Today I will illustrate authorization hierarchies for approval flows in Infor M3.
A common requirement in M3 projects is to implement approval flows, for example for purchase orders; where a buyer creates a purchase order of a certain amount; where one or more approvers must review the order, and either approve it, one approver after the other, either reject it for some reason; and where the approvers are selected from a hierarchy of managers and their maximum order amount.
Infor Process Automation
To implement the approval flows we use Infor Process Automation (IPA). We can also use the former Lawson ProcessFlow Integrator (PFI). As for Infor ION, it is the new standard for implementing M3 approval flows, but its usage for M3 is still young, and it does not yet have as many features as IPA does.
M3 Purchase Authority – PPS235
To store the hierarchy of approvers and their maximum order amounts, we use the program M3 Purchase Authority – PPS235. It stores the user (AURE), the maximum order amount this user is authorized to approve (MPOA), and their manager who is the next level for authorization (MNGR). For orders that exceed this amount, authorization is required by a user with authorization rights for a higher amount.
I am not an expert on PPS235, but it looks like it does not enforce integrity, and it is not in normal form, and that can result in logical inconsistencies.
Indeed, the hierarchy of managers and maximum order amount may contradict each other. For instance, PPS235 allowed me to set a user whose maximum order amount was higher than that of its manager, in which case routing the approval to that manager will result in a logical anomaly.
Also, there is a field to set the user’s authorization level (AUTL) which results in an alternate hierarchy of approvers, and PPS235 allowed me to enter illogical values there too.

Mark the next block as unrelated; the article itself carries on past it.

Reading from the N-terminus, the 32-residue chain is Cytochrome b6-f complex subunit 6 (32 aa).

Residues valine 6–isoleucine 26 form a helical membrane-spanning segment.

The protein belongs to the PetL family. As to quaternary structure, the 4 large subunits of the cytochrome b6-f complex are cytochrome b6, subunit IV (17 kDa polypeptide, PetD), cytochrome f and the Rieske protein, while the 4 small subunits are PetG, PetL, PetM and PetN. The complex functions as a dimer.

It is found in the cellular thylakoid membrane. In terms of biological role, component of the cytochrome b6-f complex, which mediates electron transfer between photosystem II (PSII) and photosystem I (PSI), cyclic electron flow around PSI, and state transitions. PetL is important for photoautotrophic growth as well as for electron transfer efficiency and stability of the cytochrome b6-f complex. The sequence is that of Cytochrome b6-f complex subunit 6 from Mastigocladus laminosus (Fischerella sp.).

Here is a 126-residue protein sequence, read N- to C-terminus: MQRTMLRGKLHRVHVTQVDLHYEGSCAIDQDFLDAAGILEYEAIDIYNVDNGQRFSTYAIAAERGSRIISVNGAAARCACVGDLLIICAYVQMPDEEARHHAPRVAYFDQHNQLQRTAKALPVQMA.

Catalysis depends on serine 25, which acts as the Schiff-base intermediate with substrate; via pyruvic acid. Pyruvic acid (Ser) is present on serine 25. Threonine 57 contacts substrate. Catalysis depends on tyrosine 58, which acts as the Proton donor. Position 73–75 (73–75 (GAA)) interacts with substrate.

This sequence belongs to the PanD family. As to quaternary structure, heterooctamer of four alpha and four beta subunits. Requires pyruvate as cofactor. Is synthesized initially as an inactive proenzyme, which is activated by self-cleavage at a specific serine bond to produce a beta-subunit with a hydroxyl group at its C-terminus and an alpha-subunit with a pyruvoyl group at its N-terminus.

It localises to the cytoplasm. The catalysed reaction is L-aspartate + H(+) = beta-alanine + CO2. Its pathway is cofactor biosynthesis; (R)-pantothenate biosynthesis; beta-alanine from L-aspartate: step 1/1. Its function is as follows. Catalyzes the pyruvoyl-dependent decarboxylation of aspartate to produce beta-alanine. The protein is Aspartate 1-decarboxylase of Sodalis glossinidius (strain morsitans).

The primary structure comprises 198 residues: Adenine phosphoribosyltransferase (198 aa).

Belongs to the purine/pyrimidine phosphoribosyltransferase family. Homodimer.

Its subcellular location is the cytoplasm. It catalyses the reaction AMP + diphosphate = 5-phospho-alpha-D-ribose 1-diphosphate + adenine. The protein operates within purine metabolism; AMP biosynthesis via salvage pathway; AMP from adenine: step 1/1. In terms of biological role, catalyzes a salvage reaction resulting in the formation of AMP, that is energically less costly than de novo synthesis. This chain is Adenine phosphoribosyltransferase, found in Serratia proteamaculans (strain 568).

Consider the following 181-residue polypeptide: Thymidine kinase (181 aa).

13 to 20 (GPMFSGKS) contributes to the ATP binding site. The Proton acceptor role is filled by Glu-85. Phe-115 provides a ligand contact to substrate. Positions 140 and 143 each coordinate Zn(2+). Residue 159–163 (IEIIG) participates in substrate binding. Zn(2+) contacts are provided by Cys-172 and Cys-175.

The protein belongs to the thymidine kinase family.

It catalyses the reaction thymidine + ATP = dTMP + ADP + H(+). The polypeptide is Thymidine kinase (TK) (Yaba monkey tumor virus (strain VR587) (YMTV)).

That results in several possible hierarchies: either based on the managers, either based on the maximum order amounts, either based on the authorization levels, all possibly contradicting each other.
Also, PPS235 erroneously allows cycles in the hierarchy. For instance, it allowed me to set a user to be the manager of its manager. This will cause an infinite loop in the graph traversal.
Also, users can be unreachable if there does not exist a connection to that user in the hierarchy.
There is probably a logical explanation for these design decisions. Meanwhile, you must ensure the integrity of your data before proceeding.
The data of PPS235 is stored in table MPAUTD – Authorization distribution as an adjacency list of users and their managers, for example:
The resulting tree looks something like this (I use Graphviz to visualize the hierarchy and ensure it is correct):
To retrieve the hierarchy of managers for a certain user we traverse the adjacency list recursively using SQL’s common table expressions (CTE), for example for user Marie and for a purchase order in company 100:
WITH CTE AS ( SELECT ATCONO, ATAURE, ATMPOA, ATMNGR FROM MPAUTD WHERE ATCONO=100 AND ATAURE='Marie' UNION SELECT M.ATCONO, M.ATAURE, M.ATMPOA, M.ATMNGR FROM MPAUTD M JOIN CTE C ON M.ATCONO=C.ATCONO AND M.ATAURE=C.ATMNGR ) SELECT ATAURE FROM CTE ORDER BY ATMPOA
You can now create a loop of UserAction activity nodes in IPA to iterate thru that hierarchy. Here is an excerpt (you will need to add the SQL activity node and everything else that may be needed; you can also use the new ForEach activity node instead of my loop with an if-then-else Branch):
That was a quick illustration of authorization hierarchies for approval flows for purchase orders in M3, more specifically how to store the hierarchy of approvers in PPS235, how to recursively query it from MPAUTD, and how to do a loop of UserAction activity nodes.
(I meant to write about this many years ago. I finally got around to doing it after I learned how to do the recursive SQL portion for a customer last week. I hope it helps you.)